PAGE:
Monday 3 June 2013

The DANA Plane Crash Like A Movie – An Eye-witness Account

by Adeniyi Aliu

Like a scene in a movie, the events of June 3rd 2012 is not one I can ever forget in a hurry. It was 3.56pm and everyone had formed clusters around available TV set in preparation to watch the Nigerian National Football team play their Namibian counterpart in Calabar, a home match for the Eagles. Then came a loud scream from the grocery shop across my house, it was the owner shouting “Ki le leyi?” in Yoruba which by interpretation is “what is this?”

Such yell would arrest anyone, it was certainly an alarm! We all trooped out, since the match had not started, a little amusement could spice up a bright Sunday afternoon. No-one could guess what was behind such a distress shrill.

Getting outside, the feeling was of shock as well as amazement – an aircraft flying so close to the house roof? This must be a movie stunt, I thought at the time.

Haven always had a desire to understand the rudiments of movie-making; I thought it best to search for a camera so I could capture this rare spectacle. Some Nollywood stars must be behind this first-ever, real-live video shoot, I must fast locate the camera crew of this movie-in-the-making, I thought.
Then, it occurred to me that this massive object, with the inscription “DANA Airlines”  and as huge as the 3 storey building nearby can in no way be a stunt prop. Too close, the scene too real, too dangerous to be one.

Then poured comments and several questions – “What is the pilot doing?” “Is this a joke?” “This is in no way funny?” came in different languages and from different lips already aghast by the sight of the big bird hovering side to side, up and down. My cousin and I glanced at one another, and then it dawned on us that it was no joke after-all.

Little did we know that the pilot was in his moment of helplessness, confusion, anguish and last-minute attempt to save not just himself, but other one hundred and sixty souls (or thereabout) entrusted into his care just 45 minutes ago in Abuja.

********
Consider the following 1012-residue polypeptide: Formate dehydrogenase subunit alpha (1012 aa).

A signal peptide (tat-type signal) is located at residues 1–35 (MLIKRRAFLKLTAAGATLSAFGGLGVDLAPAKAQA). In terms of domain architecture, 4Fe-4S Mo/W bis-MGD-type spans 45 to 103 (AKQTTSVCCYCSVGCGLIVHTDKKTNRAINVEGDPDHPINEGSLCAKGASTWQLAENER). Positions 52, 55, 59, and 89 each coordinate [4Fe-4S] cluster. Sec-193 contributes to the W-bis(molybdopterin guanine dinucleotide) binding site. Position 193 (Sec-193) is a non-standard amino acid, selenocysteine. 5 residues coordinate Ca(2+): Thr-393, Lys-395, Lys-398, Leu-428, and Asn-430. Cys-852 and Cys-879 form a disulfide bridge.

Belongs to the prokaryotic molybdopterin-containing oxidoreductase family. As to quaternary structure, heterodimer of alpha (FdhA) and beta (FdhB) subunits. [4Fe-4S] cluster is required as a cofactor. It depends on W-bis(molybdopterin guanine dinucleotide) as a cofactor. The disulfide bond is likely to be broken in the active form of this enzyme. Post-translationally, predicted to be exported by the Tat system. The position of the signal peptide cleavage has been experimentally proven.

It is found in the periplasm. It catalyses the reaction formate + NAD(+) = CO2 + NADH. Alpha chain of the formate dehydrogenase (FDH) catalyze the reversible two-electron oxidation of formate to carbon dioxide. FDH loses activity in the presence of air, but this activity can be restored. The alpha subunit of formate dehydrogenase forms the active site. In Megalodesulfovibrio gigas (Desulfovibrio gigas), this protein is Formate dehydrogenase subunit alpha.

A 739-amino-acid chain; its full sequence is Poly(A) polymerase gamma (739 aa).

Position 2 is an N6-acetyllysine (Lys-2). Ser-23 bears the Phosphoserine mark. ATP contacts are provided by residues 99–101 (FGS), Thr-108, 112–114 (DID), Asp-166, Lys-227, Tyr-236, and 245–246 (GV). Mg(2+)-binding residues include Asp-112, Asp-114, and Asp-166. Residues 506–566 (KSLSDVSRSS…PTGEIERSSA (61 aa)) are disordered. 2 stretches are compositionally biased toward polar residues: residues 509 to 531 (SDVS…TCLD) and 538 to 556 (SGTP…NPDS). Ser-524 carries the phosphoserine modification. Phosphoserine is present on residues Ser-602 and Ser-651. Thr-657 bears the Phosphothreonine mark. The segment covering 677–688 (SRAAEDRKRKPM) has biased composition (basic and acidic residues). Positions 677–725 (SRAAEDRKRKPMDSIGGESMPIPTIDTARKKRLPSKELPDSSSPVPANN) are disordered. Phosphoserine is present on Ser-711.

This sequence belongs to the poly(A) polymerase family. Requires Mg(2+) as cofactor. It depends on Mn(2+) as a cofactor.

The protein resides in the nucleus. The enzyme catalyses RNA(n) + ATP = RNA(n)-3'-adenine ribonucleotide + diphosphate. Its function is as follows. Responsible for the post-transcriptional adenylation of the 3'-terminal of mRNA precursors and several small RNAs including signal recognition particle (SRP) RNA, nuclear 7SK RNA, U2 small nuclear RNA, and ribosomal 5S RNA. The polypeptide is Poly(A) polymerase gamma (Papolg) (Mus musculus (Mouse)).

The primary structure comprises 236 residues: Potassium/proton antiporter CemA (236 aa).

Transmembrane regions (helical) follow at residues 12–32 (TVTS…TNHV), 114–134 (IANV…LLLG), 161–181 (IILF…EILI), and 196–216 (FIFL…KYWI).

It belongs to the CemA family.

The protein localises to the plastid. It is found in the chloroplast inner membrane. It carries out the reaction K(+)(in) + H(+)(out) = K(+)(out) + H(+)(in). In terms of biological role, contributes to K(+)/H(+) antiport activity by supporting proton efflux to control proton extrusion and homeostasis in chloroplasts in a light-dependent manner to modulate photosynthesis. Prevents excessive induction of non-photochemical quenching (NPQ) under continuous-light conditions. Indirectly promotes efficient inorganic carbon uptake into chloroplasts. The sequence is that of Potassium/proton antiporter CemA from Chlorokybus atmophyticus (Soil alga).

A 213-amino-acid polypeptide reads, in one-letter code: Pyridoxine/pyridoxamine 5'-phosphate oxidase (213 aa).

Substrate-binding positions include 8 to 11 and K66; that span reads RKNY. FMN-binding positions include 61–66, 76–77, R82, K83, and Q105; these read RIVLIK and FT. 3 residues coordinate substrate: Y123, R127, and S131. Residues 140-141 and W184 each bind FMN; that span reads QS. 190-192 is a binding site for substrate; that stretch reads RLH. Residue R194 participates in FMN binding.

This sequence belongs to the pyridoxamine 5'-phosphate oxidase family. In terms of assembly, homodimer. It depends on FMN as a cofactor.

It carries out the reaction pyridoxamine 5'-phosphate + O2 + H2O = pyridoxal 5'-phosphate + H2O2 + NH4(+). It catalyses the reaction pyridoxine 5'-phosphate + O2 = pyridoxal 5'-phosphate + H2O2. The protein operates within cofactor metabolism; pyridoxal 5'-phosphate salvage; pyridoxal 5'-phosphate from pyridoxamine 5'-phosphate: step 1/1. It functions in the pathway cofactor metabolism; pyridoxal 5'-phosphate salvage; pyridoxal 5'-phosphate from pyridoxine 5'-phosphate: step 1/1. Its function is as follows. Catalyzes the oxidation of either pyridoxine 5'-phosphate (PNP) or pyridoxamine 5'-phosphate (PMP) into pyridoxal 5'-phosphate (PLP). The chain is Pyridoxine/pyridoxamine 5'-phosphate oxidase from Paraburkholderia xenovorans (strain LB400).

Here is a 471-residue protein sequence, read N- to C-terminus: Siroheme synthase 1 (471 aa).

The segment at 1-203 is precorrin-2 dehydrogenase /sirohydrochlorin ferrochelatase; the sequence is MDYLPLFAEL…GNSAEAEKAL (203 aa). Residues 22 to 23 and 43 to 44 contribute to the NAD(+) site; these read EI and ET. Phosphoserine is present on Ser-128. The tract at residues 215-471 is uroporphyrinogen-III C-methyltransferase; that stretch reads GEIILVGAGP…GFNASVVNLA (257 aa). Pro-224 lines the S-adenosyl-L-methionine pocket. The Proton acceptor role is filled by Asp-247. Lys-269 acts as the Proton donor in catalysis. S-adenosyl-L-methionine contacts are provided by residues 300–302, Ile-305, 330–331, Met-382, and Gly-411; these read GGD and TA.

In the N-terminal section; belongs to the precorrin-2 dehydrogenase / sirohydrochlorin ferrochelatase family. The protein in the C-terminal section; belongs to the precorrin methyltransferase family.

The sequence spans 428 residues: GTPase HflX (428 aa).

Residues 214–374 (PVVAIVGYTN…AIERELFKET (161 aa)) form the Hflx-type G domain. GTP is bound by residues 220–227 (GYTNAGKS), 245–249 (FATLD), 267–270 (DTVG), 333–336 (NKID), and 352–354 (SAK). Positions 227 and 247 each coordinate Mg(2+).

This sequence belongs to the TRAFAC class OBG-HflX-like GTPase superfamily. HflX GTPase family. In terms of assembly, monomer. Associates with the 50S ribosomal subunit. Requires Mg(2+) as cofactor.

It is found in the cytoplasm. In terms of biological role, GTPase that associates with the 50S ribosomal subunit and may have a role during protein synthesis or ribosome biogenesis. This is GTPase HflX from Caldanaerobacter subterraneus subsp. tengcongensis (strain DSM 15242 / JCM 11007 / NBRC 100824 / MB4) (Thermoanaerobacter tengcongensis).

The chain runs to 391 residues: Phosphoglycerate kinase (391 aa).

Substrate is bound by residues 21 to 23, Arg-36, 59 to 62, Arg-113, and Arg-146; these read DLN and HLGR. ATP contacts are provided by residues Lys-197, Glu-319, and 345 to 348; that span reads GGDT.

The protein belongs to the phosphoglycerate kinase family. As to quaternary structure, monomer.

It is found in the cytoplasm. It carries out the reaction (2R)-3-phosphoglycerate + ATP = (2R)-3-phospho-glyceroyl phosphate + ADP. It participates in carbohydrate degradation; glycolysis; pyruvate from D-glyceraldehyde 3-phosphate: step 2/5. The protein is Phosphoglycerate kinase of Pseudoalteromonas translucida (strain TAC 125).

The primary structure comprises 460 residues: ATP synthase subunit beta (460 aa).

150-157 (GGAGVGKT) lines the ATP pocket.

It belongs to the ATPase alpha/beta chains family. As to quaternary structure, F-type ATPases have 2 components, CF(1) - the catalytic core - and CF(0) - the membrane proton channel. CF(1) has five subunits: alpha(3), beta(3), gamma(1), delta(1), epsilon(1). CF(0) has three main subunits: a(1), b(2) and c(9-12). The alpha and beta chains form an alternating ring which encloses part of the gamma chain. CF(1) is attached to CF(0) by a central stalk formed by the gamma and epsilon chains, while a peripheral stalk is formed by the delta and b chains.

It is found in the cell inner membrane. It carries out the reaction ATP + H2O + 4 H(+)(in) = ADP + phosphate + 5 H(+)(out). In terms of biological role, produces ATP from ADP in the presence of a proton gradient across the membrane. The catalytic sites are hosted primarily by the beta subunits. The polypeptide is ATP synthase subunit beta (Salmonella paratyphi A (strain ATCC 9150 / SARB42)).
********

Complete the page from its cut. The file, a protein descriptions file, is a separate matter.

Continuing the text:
Right at that moment the obviously-distressed aircraft took a sharp plunge straight ahead into a building occupied by a church (Redeemed Christian Church of God) sweeping though a newly constructed but yet-to-be-occupied residential building! Boom! It was a deafening sound. We – my neighbourhood was hit by a sad reality!

Those of us who had thronged out at first ran towards the crashed plane, and many were astounded by the loud sound, not knowing what the cause was.  We only could point in the direction,  a few of us could mutter “plane”, “ fly” “crash” or any other thing to communicate the horror, the thoughts in most minds was apparently running at a faster pace than words could express. The shock was indescribable!

In a moment, we got close enough but could not see much at first because of the smoke from the plane. A climb up the fence of a building nearby gave a view of the crashed plane.

Some others ran towards a 3-storey building which had a hit from the shredded wing of the plane. That was the house that the family who fell victim lived; they were reportedly seated, ready to watch the football match my entire neighbourhood ended up not watching.

As if in a flash, a fire started in a part of the building. Then came a man shouting from the balcony of the third floor, “What happened?” The yells of “plane!” “fire!” “jump!” from us all saw the man disappeared inside the house, to the bewilderment of everyone. However, he emerged few seconds later with a young child (his child), jumped down with the child wrapped and clutched to his body. As we later found out, the staircase was already crushed by the impact of the crash. I had believed and prided my father the best, but I must confess, I saw the great father in this man.